• They are chosen based on a number of factors; prevalence, whether there are local NGO’s they can support, the government’s position and a guarantee of sustainable funding
  • The focus is on supporting front line local community based organisations which he feels have been neglected in funding the fight against modern slavery
  • The role of the fund is to integrate the work of different organisations to ensure they share common objectives and to build a coalition working for systemic change in terms of criminal justice, and awareness raising, and advocacy to business organisations
  • By way of example Dan refers to lobbying for more protection for migrant workers in the Thailand sea food industry, and pressing the Ethiopian government to develop policies to make economic migration safer rather than preventing migration


  • Todd’s final question is about how the Freedom Fund measures success
  • Success can be achieved by putting pressure on governments
  • Success can be evaluated by universities who analyse which interventions are working best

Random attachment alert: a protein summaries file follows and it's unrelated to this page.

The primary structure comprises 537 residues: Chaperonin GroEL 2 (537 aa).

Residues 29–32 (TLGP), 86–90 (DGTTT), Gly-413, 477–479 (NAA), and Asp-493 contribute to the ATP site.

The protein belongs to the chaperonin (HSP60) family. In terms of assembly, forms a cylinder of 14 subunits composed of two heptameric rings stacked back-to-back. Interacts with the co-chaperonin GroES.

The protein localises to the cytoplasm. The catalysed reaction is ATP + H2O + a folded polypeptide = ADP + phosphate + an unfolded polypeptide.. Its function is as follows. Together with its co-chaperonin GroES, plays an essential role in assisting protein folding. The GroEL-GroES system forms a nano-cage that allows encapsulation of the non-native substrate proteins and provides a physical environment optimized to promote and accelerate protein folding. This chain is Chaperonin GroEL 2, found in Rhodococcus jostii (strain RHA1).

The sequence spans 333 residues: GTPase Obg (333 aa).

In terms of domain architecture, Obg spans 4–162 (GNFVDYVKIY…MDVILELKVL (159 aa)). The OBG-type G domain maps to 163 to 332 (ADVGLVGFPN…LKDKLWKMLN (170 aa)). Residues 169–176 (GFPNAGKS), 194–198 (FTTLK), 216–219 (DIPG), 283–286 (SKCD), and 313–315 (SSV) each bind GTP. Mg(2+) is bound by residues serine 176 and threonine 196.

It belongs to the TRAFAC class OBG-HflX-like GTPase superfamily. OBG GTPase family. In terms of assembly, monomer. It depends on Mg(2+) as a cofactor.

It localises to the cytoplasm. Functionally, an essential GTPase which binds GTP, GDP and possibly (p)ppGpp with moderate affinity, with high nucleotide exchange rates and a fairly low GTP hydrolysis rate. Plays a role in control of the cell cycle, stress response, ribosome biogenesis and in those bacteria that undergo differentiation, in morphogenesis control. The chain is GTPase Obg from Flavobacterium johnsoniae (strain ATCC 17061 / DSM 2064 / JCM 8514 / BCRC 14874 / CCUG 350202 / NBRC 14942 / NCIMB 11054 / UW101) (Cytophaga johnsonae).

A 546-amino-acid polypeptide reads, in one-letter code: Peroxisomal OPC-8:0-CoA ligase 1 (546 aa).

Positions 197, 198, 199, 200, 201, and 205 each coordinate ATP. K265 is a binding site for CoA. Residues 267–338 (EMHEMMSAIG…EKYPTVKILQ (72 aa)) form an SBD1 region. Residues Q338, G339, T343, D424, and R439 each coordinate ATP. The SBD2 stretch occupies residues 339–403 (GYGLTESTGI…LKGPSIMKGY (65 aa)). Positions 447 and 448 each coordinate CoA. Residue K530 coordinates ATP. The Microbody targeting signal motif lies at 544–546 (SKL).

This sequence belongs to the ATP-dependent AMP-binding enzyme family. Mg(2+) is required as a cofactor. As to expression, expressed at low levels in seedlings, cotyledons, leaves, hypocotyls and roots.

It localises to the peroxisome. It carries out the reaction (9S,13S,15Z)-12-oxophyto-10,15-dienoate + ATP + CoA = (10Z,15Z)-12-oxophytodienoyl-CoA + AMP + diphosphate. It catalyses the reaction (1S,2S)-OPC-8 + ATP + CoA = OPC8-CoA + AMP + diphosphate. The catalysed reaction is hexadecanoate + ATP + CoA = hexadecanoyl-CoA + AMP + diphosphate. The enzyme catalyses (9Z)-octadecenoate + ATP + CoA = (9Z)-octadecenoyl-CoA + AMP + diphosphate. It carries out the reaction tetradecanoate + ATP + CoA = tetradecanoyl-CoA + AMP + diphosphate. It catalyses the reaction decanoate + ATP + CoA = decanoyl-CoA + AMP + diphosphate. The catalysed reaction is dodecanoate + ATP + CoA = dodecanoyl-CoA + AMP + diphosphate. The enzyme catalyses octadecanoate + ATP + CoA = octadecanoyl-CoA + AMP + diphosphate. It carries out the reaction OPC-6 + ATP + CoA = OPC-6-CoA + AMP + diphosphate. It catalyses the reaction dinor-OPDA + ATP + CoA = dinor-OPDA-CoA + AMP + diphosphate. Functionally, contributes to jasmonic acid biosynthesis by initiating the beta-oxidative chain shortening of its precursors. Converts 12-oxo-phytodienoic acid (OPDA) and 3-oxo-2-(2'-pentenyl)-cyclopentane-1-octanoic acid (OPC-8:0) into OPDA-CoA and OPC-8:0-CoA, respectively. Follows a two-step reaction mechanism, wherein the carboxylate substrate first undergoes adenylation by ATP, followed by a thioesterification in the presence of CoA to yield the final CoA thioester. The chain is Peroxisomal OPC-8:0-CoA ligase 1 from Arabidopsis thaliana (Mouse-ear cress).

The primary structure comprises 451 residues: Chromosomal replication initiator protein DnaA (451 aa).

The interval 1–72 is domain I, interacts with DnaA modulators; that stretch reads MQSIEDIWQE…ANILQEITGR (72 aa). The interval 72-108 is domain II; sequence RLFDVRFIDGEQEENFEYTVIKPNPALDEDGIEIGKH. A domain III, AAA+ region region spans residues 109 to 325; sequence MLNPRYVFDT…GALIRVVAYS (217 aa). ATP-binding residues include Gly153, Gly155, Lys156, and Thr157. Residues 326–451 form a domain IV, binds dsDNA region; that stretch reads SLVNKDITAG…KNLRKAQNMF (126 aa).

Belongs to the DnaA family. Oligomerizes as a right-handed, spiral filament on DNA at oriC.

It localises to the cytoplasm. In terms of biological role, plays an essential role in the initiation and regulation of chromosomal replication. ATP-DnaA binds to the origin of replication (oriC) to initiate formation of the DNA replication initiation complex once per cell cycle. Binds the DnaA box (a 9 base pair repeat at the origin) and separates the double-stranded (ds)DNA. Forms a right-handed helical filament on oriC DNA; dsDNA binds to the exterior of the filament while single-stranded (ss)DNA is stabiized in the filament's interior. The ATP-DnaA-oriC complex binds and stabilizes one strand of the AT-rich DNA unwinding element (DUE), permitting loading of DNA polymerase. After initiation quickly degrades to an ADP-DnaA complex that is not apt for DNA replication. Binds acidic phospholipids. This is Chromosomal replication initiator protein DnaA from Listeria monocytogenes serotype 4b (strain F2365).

• Dan points to the change in policy in Ethiopia from prevention of migration to developing policies for safe migration as an example of success

Todd summary:

  • Shift away from criminal justice focus
  • Increased attention to root causes of slavery including cultural norms
  • Intervention raise awareness
  • Some cautious optimism for achieving change over the long term

In Episode 1 of Series 4 of The Rights Track, Todd is in the United States, where he interviews leading slavery experts Professor David Blight from Yale University and Professor John Stauffer from Harvard University about lessons from history that are applicable in today's fight to end modern slavery.

He starts by talking to David Blight about his recently published biography of Frederick Douglass, the escaped slave who became the greatest orator of his day and one of the leading abolitionists and writers of the era.


  • David talks about his quest to find out over nearly a decade to understand why Douglas was so steeped in the Old Testament